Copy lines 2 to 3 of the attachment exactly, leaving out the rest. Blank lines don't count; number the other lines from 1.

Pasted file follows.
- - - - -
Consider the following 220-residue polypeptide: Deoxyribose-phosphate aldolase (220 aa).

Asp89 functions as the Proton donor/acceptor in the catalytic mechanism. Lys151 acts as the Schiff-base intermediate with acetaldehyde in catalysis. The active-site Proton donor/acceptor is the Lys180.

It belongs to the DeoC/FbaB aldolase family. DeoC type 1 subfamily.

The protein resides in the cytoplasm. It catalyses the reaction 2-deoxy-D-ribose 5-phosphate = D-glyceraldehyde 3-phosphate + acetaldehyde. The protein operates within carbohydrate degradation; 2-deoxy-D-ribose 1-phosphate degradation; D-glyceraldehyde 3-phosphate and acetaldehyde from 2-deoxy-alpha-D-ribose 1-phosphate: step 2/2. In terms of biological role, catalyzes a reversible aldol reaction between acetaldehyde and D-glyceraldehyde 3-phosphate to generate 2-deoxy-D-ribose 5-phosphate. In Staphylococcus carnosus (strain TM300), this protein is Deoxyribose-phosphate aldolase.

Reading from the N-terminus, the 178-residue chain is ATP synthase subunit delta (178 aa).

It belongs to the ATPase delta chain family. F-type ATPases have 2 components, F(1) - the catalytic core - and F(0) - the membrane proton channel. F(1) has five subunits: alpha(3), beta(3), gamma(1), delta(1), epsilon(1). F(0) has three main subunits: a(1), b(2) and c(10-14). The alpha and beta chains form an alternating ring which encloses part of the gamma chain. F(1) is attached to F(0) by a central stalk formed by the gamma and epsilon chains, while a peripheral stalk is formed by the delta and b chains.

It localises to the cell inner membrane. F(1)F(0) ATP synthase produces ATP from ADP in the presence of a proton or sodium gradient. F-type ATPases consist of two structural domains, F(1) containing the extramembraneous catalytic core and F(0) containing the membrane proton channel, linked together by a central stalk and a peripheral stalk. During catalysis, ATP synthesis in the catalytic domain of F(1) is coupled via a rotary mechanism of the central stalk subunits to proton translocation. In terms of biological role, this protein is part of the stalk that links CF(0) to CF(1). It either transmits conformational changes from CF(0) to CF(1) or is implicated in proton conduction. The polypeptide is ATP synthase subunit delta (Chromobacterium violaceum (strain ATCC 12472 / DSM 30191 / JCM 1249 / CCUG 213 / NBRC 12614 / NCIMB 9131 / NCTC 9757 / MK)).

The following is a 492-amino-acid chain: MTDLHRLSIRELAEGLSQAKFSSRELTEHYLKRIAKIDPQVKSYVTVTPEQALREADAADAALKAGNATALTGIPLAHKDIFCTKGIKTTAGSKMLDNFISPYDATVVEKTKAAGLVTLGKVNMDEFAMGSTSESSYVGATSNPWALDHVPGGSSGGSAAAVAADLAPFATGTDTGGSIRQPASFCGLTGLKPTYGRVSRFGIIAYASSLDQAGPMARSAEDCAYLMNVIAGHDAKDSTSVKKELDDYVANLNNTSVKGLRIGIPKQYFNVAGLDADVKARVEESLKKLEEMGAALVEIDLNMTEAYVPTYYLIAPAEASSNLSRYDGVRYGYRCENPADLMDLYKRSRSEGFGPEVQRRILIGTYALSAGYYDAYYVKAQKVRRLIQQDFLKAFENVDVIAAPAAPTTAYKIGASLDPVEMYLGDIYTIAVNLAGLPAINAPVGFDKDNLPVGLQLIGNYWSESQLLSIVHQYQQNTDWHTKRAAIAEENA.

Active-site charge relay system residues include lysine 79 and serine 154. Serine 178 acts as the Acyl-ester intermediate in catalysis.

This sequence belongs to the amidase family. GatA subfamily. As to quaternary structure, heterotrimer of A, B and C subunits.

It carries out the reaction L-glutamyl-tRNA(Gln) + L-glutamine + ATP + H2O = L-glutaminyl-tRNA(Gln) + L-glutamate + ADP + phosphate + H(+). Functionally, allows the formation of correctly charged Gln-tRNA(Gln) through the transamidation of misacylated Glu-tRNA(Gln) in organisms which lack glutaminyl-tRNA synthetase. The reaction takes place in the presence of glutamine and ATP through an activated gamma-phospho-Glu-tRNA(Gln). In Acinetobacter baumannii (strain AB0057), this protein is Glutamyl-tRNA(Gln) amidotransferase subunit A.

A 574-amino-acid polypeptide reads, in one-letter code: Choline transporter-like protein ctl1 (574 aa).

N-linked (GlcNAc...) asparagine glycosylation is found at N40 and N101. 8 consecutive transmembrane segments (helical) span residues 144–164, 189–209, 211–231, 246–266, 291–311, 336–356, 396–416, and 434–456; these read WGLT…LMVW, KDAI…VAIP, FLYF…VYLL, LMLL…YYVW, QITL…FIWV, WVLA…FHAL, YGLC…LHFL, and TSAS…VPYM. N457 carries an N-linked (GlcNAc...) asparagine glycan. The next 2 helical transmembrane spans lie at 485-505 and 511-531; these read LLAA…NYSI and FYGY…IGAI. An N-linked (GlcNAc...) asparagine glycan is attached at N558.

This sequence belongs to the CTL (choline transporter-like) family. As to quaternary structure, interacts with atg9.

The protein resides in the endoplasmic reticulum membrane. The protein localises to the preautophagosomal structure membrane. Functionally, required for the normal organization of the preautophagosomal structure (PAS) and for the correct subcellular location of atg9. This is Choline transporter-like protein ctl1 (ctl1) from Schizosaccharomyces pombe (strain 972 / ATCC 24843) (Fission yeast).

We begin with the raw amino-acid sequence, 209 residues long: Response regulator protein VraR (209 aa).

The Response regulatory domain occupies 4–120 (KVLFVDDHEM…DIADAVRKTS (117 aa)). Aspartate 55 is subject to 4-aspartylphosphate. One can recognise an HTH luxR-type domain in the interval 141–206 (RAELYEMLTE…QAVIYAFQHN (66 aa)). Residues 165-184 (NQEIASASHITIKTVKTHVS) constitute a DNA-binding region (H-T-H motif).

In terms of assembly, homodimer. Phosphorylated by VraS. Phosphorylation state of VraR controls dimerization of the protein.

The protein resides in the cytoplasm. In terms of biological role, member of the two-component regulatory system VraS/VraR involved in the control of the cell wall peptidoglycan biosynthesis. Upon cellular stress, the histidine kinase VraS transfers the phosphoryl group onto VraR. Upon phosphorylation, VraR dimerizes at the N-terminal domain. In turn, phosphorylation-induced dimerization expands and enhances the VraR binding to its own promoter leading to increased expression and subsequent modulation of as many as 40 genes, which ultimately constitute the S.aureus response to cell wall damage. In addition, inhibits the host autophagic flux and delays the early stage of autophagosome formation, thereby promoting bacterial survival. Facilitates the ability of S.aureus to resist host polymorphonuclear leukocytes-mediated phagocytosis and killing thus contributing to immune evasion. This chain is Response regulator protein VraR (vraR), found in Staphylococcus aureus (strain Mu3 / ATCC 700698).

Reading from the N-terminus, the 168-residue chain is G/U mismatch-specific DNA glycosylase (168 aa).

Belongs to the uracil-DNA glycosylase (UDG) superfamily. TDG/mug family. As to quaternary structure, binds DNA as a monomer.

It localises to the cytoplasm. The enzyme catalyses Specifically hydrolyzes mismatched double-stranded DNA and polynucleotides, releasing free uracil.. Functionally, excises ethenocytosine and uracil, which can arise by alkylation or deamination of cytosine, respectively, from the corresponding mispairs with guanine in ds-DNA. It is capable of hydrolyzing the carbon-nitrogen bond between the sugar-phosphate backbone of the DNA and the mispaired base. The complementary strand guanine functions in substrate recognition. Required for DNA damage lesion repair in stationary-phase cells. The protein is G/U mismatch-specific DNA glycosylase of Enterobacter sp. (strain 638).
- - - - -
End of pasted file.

Asp89 functions as the Proton donor/acceptor in the catalytic mechanism. Lys151 acts as the Schiff-base intermediate with acetaldehyde in catalysis. The active-site Proton donor/acceptor is the Lys180.

It belongs to the DeoC/FbaB aldolase family. DeoC type 1 subfamily.